Likewise, practices like body shaving, which has become more popular among young people and can cause tiny cuts that allow MRSA to propagate, have been shown to increase the risk of infection sixfold, according to the National Athletic Trainers’ Association.
Football, like any sport with frequent skin-to-skin contact, continues to be a breeding ground for the disease. Professional football players are seven to 10 times more likely than the general public to have MRSA bacteria on their skin, according to Duke University researchers.
“It is a job hazard present for people who play football,” said Dr. Deverick Anderson, a director of the Duke Infection Control Outreach Network, which serves as a consultant to the N.F.L.
MRSA, the acronym for methicillin-resistant Staphylococcus aureus, was once mostly found in hospitals, clinics and other health care settings. About 20 years ago, it began afflicting athletes in contact sports.
Over time, hospitals and other medical facilities developed more stringent hygiene routines that successfully reduced the prevalence of MRSA. It is these best practices that professional teams and athletic departments have spent the last decade emulating.
Sports teams, even at some high schools that have the necessary budget, tended to ramp up their preventive efforts with avant-garde measures.
In the N.F.L., the effort to curb MRSA now borders on a crusade, with an official prevention manual that is 315 pages long. There are meticulous protocols for dozens of procedures, right down to the approved method for refilling the anti-bacterial solution in hand-sanitizer dispensers, which are now omnipresent in locker and weight rooms. (Prepackaged containers are preferred to topping off the dispensers with a large jug — a process that can spread contamination.)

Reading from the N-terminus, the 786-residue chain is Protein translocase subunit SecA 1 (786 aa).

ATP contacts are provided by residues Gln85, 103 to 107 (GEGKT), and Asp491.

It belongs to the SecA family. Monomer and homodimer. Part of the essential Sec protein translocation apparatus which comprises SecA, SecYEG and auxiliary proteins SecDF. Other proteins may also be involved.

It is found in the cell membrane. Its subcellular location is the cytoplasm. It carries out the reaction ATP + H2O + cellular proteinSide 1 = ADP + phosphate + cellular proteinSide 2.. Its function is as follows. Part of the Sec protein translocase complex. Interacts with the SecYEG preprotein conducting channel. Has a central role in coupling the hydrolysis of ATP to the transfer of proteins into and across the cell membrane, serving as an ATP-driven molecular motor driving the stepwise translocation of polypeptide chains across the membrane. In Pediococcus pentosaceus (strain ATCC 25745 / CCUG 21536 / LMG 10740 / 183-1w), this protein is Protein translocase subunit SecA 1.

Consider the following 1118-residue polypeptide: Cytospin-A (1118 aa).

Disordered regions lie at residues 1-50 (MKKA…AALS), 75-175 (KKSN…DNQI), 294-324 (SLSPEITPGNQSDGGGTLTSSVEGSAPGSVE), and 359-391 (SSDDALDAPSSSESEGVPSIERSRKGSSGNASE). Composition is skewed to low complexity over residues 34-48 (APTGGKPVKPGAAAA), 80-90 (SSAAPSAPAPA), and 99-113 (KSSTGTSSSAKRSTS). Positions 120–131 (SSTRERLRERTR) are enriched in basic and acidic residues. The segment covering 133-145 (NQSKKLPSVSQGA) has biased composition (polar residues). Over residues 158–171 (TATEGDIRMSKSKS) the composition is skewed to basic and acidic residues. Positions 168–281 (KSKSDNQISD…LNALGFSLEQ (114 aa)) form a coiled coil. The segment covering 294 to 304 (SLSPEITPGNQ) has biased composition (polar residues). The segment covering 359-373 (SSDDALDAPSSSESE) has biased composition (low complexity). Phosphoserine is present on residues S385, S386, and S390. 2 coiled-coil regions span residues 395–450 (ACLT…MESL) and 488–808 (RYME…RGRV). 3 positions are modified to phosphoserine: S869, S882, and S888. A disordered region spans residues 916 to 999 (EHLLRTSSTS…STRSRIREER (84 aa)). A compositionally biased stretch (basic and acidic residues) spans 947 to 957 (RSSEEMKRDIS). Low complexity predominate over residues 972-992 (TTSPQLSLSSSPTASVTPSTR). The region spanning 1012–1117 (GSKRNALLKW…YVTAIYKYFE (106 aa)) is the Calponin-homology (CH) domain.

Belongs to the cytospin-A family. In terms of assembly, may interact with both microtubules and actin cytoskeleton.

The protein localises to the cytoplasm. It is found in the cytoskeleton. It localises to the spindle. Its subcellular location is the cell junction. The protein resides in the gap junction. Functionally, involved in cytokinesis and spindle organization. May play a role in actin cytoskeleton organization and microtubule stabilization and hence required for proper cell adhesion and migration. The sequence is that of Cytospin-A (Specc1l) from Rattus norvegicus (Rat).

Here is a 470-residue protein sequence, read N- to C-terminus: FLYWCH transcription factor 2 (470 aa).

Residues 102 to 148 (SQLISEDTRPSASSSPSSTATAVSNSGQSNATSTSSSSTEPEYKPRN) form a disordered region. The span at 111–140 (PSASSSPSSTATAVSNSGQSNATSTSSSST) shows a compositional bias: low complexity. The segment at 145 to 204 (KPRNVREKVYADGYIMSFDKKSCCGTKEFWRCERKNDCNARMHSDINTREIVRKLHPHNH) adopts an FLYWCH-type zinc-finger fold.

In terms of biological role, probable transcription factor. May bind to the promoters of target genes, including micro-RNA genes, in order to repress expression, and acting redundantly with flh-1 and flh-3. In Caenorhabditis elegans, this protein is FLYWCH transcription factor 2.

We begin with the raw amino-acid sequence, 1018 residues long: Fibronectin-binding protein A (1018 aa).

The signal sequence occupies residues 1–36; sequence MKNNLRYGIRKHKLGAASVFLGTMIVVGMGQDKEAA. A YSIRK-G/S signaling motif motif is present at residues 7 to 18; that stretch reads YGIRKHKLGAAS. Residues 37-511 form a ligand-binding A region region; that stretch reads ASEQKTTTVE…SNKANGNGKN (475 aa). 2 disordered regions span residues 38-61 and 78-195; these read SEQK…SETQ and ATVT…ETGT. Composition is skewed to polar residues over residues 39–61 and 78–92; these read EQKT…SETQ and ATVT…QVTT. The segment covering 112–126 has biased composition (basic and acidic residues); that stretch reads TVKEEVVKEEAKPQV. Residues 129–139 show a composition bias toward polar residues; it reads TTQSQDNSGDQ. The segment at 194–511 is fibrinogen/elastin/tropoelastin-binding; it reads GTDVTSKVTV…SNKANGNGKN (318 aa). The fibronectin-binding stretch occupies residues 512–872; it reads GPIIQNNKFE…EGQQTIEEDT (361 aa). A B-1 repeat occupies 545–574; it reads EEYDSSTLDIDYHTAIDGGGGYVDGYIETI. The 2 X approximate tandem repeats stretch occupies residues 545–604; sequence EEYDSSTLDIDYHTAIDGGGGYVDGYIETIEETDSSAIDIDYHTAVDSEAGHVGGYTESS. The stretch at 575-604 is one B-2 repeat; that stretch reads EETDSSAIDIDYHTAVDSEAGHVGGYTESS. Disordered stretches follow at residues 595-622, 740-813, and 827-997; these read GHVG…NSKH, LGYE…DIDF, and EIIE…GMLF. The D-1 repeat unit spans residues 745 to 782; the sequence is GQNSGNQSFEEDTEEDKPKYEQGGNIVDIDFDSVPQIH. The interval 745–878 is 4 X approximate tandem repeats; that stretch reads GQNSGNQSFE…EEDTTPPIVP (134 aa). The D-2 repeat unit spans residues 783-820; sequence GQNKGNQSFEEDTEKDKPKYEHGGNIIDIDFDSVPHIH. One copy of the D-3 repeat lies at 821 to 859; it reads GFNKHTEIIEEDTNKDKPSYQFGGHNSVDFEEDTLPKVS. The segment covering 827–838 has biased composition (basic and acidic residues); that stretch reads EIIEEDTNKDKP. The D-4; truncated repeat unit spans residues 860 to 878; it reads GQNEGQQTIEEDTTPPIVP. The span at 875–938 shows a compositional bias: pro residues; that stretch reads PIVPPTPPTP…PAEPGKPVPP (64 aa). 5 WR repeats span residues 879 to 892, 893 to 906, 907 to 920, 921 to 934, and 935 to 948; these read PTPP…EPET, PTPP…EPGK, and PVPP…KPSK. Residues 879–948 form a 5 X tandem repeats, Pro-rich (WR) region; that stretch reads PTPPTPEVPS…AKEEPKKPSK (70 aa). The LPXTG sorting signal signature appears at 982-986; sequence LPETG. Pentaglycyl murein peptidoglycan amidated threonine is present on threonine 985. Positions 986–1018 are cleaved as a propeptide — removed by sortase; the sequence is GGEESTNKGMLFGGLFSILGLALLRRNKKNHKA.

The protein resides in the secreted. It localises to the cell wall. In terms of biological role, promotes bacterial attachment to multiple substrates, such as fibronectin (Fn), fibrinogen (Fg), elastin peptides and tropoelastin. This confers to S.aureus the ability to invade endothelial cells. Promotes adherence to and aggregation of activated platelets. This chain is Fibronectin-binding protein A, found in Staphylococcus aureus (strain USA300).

The best-intentioned and most sophisticated tactics, however, can be undone by the simplest omissions. At the high school and college levels, the downfall can be players who refuse to shower with teammates, which is common. A shower can greatly diminish the chance that exposure to MRSA in practice or in a game will lead to an infection.
“It’s like pulling teeth to get the athletes in the shower,” said Bernie Stento, an athletic trainer at Chesterton High School in Indiana. “Some kids are very squeamish about it. After practice, they’re sweaty and have dirt and mud on them. In football, they might have cuts, scrapes and abrasions. I say to them, ‘Guys, without a shower, we’re inviting infection.’
“But just as a practice ends, I’ll be taking things off the field and see kids leaving already.”
It’s a phenomenon discussed often among coaches and trainers.
“It started 10 or 15 years ago, and now there are a lot of social stigmas with the shower in a school setting,” said Bart Peterson, the head athletic trainer at Palo Verde High Magnet School in Tucson. “I don’t know, maybe they don’t want the hazing. But it’s pervasive.”
At Colgate, which is in upstate New York, a fervent education program has changed habits.
Owen Buscaglia, a junior wide receiver at Colgate, said he and his friends in high school considered it weird to shower after practice.
“Now it’s weird if you don’t shower,” Buscaglia said.